Concert Review: Pixies / Modest Mouse / Cat Power @ MASS MoCA, 08/26/2023

NORTH ADAMS, MA – Jim and I stepped through a portal to the 1990s to attend the Modest Mouse and Pixies concert at MASS MoCA Saturday night. The alternative rock band the Pixies are from Massachusetts, and memories of their music brought me directly back to my late high school self. The band co-headlined with Modest Mouse, a later 90s band from Washington, who drew a high volume of younger fans to the venue as well.

Opener Cat Power led the night with her sexy, bluesy voice that had a warm and familiar sound to it. While I had never followed Cat Power, I quickly saw the appeal of her sound and her contribution to the era we were celebrating. She had a gentle nature that came through in her presence on stage, and while she covered a number of familiar songs, she managed to make them her own through changes in tempo and emphasis.

Modest Mouse (Photo by Jim Gilbert)

Modest Mouse took the stage in all their garage band sound came along with them. Loud, grungy but not grunge, and welcoming the stranger parts of being human, Modest Mouse sounded even better than when I listened to them in the late 1990s. This is a band whose music soothed me through my angsty years, and yes, there were angsty years before 9/11 and the COVID pandemic. They simply were more private, and as such, music was so important in experiencing them.

Modest Mouse came out with unapologetic sadness, anger, and despair, playing minor chords and soliciting sounds that I once recalled affirming my youthful grief at being (only) human. The moon peeked from behind the clouds as a damp chill covered my skin, and I remembered this feeling of connection to others through emotion. Punk rock moved the crowd in waves of fist pumps in front of me, each reaching up with rage toward the inky sky, punctuating the raw sound with their own challenging feelings.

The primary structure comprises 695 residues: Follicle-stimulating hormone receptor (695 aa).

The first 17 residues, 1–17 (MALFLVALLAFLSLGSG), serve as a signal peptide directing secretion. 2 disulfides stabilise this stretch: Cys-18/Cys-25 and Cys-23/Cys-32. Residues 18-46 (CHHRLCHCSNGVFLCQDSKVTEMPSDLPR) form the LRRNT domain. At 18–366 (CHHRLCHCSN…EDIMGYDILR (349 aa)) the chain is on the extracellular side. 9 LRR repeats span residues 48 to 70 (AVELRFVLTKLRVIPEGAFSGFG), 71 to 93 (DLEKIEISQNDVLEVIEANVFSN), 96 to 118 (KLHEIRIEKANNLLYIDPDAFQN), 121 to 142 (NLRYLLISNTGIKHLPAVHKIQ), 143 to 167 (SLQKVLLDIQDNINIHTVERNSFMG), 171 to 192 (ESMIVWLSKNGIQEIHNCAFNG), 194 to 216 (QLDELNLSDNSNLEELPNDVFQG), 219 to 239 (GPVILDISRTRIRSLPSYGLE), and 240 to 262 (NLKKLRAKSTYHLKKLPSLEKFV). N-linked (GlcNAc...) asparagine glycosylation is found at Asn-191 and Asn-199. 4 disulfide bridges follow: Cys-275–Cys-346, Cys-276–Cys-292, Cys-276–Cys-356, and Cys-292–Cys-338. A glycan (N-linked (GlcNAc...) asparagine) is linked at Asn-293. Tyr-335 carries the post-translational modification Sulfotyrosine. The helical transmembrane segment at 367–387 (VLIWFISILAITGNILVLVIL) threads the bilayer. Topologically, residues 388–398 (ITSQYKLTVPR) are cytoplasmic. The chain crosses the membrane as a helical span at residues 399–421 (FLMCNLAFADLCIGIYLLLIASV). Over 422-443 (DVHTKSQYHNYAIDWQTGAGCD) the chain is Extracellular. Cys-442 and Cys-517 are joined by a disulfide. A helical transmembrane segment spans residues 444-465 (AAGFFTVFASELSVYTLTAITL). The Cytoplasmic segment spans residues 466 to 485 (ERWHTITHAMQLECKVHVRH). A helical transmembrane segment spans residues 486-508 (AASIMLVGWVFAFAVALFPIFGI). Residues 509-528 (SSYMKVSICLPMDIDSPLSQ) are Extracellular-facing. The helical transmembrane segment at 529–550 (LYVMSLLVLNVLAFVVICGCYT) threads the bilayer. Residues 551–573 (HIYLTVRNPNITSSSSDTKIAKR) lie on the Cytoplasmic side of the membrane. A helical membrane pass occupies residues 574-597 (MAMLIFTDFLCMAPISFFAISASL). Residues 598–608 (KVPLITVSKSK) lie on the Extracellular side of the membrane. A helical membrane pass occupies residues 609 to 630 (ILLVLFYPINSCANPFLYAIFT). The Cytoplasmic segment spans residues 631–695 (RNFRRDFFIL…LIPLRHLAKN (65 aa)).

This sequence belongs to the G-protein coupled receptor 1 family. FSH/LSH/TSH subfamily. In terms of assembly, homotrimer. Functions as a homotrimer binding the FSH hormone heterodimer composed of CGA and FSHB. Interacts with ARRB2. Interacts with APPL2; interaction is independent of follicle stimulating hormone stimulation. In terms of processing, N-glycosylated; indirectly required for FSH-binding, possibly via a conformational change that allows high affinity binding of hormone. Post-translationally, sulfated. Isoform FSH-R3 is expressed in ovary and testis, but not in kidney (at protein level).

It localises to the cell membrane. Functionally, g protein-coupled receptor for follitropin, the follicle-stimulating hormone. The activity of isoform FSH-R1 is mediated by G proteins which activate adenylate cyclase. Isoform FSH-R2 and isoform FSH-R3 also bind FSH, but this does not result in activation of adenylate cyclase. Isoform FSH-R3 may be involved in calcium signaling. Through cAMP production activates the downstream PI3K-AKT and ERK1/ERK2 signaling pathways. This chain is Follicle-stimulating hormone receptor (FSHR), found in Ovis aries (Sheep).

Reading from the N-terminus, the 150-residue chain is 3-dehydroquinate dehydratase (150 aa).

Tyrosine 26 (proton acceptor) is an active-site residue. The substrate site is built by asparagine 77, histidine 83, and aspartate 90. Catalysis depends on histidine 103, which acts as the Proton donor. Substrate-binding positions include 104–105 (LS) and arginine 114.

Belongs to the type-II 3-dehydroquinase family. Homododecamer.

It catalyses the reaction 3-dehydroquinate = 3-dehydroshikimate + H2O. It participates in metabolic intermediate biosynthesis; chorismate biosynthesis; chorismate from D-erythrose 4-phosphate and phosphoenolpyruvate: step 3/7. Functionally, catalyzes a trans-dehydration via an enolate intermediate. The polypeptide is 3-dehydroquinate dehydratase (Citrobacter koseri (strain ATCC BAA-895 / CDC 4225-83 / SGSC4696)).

They sounded great. Maybe even better than when I was younger. But then again, when I was younger I might’ve been more consumed by the emotion and connection than the actual sound.

We time traveled even further back for the Pixies, a Boston-based band who took the stage and rapid-fire screamed and growled through heavy bass drum heartbeats, fluctuating volume for dramatic effect. They, too, were even better than I remembered, rolling from one hit to another with high energy that belied their age.

Pixies (Photo by Jim Gilbert)

Others stood and jumped up and down, and while I recalled the familiar dance, my older body chose the head bob (like the car dashboard dolls) as an alternative expression of solidarity. What made the Pixies so incredibly good then continues to make them great now: they aren’t afraid to play with sound, testing out the limits of their instruments without apparent care of how it impacts the crowd.

But it impacts the crowd favorably—it did before and clearly does now. Young teens were singing along, knowing all the lyrics and still connecting to a vibe that their parents (and maybe cooler aunts and uncles) loved at their age.

Jim and I climbed into the car for the drive home over the Berkshires and sat initially in silence. I could feel that there was a time shift happening, a return through the portal to the here and now, back to today. And I was glad for it.

Pixies (Photo by Jim Gilbert)

The music was outstanding. But it hit differently in 2023 on this older, more confident heart. As it should, by the way. No longer grieving being (only) human, I celebrate my life and where I am at. And I’m not as sad as I was in my earlier years, thank goodness.

MASS MoCA is a perfect venue for such time travel, and I highly recommend readers check out their upcoming concerts (see Labor Day weekend’s Alvvays and, of course, Fresh Grass later in September). At one point, the clouds descended on us as we reached up for the sky, and I was so incredibly grateful for the beauty of the moment: the music, the art around us, the natural world, and each other.

Photo Galleries by Jim Gilbert

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